It's been a big year for Apache Hadoop, the open source project that helps you split your workload among a rack of computers. The buzzword is now well known to your boss but still just a vague and hazy concept for your boss's boss. That puts it in the sweet spot when there's plenty of room for experimentation. The list of companies using Hadoop in production work grows longer each day, and it probably won't be long before "Hadoop cluster" takes over the role that the words "crazy supercomputer" used to play in thriller movies. The next version of the WOPR is bound to run Hadoop.
The area is flourishing as the core project attracts a wide collection of helper projects that organize the workload and make it simpler to manage a collection of jobs to run at particular times. There's HDFS, a standard file system that can organize the data spread out around the cluster; Hive, a data warehousing layer for making sense of this data; Mahout, a collection of routines for trying to learn something from said data; and ZooKeeper, a tool for keeping all of the balls in the air. At least a half-dozen or more other open source tools live in a stable orbit around Hadoop.
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The open source projects are just the beginning -- a surprisingly large number of companies are emerging with the plan of helping people actually use Hadoop. Some are just selling support, and others are building their own tools that sit alongside Hadoop and make it easier to use.
This kind of competition is usually seen as open source at its best. There is a core collection of packages that serve like a standard to keep everyone in synchrony. Each of the groups is competing to add the right sauce that will attract customers, both paying and nonpaying. There continues to be controversy over just how much is rolled into the central collection, as there can be in any major open source project, but the amount of experimentation is so large that it's hard to be too focused on the amount of sharing.
To get a feel for the excitement, I took four major collections out for a test-drive. I powered up a cluster of nodes on Rackspace, installed the tools, pushed the buttons, and ran some sample jobs. It's getting to be surprisingly easy to spend a few pennies for an hour or two of machine time -- so much so that I found myself debating whether it was worth leaving my cluster idling over lunchtime. Lest anyone doubt the efficiency of cloud computing, I noticed that the rate for my cluster of relatively fat machines with 4GB of RAM was less than the cost to park a car around the corner. The parking meters spin faster.
The not-so-good news is that these collections are far from perfect. None of the tools I tried worked exactly as promised. There were always small glitches. I often found myself reading the log files and paging through endless lists of Java stack dumps. (Someone is going to have to apply Hadoop to analyzing the endless stack dumps. They're getting so involved that I doubt a single machine will be able to parse them for much longer.) After a few seconds, I could usually get things on track again. These tools may not require someone with much experience to use once they're running, but they can't be installed unless you're fairly adept with the ways that the Java stack is organized.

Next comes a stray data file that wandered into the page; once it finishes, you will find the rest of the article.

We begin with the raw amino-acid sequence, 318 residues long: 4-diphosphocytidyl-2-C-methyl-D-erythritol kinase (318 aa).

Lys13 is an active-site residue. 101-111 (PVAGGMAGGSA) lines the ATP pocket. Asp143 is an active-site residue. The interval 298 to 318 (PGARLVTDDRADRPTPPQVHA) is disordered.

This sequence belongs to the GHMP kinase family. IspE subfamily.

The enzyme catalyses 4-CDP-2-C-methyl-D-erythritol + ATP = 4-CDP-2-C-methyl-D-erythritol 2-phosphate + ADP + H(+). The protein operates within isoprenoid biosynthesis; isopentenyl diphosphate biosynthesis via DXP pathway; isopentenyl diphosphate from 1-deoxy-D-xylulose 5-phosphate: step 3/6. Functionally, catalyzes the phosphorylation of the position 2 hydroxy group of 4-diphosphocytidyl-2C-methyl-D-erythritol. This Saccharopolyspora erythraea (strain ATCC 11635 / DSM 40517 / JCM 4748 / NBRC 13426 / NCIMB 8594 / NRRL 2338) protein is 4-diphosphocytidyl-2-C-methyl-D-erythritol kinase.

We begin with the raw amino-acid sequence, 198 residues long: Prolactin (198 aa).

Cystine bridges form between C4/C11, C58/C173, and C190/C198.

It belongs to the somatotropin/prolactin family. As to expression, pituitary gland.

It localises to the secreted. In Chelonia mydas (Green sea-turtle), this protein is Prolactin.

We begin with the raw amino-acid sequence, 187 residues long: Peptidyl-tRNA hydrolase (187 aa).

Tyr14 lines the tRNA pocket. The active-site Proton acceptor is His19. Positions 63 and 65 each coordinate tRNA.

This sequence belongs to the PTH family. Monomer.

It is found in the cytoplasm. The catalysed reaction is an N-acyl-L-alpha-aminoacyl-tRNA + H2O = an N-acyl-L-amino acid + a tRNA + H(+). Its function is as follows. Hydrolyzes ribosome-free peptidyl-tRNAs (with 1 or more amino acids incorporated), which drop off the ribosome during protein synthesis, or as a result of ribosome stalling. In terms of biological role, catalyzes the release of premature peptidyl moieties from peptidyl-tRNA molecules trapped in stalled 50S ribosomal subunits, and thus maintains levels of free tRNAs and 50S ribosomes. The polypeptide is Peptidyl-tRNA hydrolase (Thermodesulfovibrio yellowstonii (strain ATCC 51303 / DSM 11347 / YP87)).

Despite these impediments, I spent most of my time churning through data. The good news is that all of these tools make it pretty easy to get a cluster of computers working together to solve problems. Using these tools is much easier than downloading and configuring the source code yourself. They're designed to be one-button applications, and they come close to achieving that goal.
Amazon Elastic MapReduce It should be no surprise that Amazon, one of the pioneers of cloud computing, offers a mechanism for spinning up Hadoop clusters on its EC2 cloud. Elastic MapReduce is tightly integrated with all of Amazon's other elastic offerings, and it sits as another tab on the Amazon Web Services main page. You store your data in S3, then fire up a job to churn through it.
The integration is nicely done. Amazon provides a Java-based Web interface that does a great job of hand-holding, taking care of many of the glitches that often occur when you're first trying software. When it wanted to store data in an S3 bucket, it flipped me over to a page for creating the bucket.
If the Web GUI is a bit too babyish, there's also a classic Web service API that's been wrapped up in software by a number of other programmers. I played a bit with a Ruby-based collection of tools that submits the jobs and starts them running. The standard start and end is the S3 cloud.
With Elastic MapReduce, Amazon is essentially offering nicer packaging on top of EC2 for those who are willing to plunge deeper into Amazon Web Services. I could have built my own cluster of machines on EC2 and used any of the Hadoop distros to spin them up, but Elastic MapReduce offers a nice set of shortcuts. Amazon has already built and integrated the infrastructure, and you just push the buttons to choose which version of Hadoop (0.18 or 0.2) you want to use. There's no need to worry about which version of Linux is running underneath.